[openstack-dev] Gate breakage process - Let's fix! (related but not specific to neutron)
clint at fewbar.com
Sat Aug 17 04:26:12 UTC 2013
Excerpts from Maru Newby's message of 2013-08-16 16:42:23 -0700:
> On Aug 16, 2013, at 11:44 AM, Clint Byrum <clint at fewbar.com> wrote:
> > Excerpts from Maru Newby's message of 2013-08-16 11:25:07 -0700:
> >> Neutron has been in and out of the gate for the better part of the past month, and it didn't slow the pace of development one bit. Most Neutron developers kept on working as if nothing was wrong, blithely merging changes with no guarantees that they weren't introducing new breakage. New bugs were indeed merged, greatly increasing the time and effort required to get Neutron back in the gate. I don't think this is sustainable, and I'd like to make a suggestion for how to minimize the impact of gate breakage.
> >> For the record, I don't think consistent gate breakage in one project should be allowed to hold up the development of other projects. The current approach of skipping tests or otherwise making a given job non-voting for innocent projects should continue. It is arguably worth taking the risk of relaxing gating for those innocent projects rather than halting development unnecessarily.
> >> However, I don't think it is a good idea to relax a broken gate for the offending project. So if a broken job/test is clearly Neutron related, it should continue to gate Neutron, effectively preventing merges until the problem is fixed. This would both raise the visibility of breakage beyond the person responsible for fixing it, and prevent additional breakage from slipping past were the gating to be relaxed.
> >> Thoughts?
> > I think this is a cultural problem related to the code review discussing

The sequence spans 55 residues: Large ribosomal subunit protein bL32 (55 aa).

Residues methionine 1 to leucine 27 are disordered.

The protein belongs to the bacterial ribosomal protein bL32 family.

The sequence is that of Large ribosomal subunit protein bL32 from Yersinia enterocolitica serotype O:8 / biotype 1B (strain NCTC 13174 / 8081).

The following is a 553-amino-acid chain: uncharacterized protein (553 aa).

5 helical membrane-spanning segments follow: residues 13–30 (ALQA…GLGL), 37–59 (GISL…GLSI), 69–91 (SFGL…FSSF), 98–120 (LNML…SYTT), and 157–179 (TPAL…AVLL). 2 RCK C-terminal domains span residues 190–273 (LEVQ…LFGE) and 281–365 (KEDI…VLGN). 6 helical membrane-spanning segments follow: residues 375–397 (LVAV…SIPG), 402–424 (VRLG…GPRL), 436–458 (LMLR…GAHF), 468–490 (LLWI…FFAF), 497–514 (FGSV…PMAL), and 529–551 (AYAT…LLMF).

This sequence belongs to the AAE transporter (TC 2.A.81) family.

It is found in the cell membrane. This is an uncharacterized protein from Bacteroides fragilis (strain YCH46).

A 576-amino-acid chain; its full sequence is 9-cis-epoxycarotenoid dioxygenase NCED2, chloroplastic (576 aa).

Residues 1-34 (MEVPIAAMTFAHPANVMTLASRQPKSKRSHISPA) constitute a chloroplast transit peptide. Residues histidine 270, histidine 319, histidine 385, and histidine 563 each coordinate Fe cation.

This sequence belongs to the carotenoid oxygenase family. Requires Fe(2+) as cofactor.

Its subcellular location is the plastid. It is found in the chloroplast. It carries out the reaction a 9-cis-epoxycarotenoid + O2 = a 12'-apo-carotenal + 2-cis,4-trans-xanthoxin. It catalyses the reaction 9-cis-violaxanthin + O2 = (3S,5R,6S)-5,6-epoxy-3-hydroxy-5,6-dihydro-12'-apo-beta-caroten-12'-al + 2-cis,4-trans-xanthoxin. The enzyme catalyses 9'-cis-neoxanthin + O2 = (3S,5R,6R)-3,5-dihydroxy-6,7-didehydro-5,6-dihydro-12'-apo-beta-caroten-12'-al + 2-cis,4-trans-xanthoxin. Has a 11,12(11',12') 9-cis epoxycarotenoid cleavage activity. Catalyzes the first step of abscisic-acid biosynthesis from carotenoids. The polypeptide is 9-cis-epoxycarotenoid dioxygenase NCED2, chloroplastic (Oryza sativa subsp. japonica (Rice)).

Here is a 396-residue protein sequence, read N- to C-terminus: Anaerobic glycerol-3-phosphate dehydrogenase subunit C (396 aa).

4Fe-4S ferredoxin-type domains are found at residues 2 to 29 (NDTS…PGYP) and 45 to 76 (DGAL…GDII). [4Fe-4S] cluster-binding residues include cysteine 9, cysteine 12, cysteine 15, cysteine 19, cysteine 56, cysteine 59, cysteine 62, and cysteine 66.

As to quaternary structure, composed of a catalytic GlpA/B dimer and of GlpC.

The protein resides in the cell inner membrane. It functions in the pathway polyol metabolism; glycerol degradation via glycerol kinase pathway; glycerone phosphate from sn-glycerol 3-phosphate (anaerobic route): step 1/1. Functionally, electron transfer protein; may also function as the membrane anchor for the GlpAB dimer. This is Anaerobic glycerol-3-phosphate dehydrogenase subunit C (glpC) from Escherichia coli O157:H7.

> > from earlier in the week.
> > We are not looking at finding a defect and reverting as a good thing where
> > high fives should be shared all around. Instead, "you broke the gate"
> > seems to mean "you are a bad developer". I have been a bad actor here too,
> > getting frustrated with the gate-breaker and saying the wrong thing.
> > The problem really is "you _broke_ the gate". It should be "the gate has
> > found a defect, hooray!". It doesn't matter what causes the gate to stop,
> > it is _always_ a defect. Now, it is possible the defect is in tempest,
> > or jenkins, or HP/Rackspace's clouds where the tests run. But it is
> > always a defect that what worked before, does not work now.
> > Defects are to be expected. None of us can write perfect code. We should
> > be happy to revert commits and go forward with an enabled gate while
> > the team responsible for the commit gathers information and works to
> > correct the issue.
> You're preaching to the choir, and I suspect that anyone with an interest in software quality is likely to prefer problem solving to finger pointing. However, my intent with this thread was not to promote more constructive thinking about defect detection. Rather, I was hoping to communicate a flaw in the existing process and seek consensus on how that process could best be modified to minimize the cost of resolving gate breakage.
I believe that the process is a symptom of the culture. If we were
more eager to revert/discover/fix/re-submit on failure, we wouldn't
be turning off the gate for things. Instead we cling to whatever has
had the requisite "+2/approval" as if passing the stringent review has
imparted our code with magical powers which will eventually morph into
a passing gate.
In a perfect world we could make our CI infrastructure bisect the failures
to try and isolate the commits that did them so at least anybody can see
the commit that did the damage and revert it quickly. Realistically, most
of the time we remove from the gate because the failures are intermittent
and take _forever_ to discover, so that may not even be possible.
I am suggesting that we all change our perspective and embrace "revert
this immediately" as "thank you for finding that defect" not "you jerk
why did you revert my code". It may still be hard to find which commit
to revert, but at least one can spend that time with the idea that they
will be rewarded, rather than punished, for their efforts.
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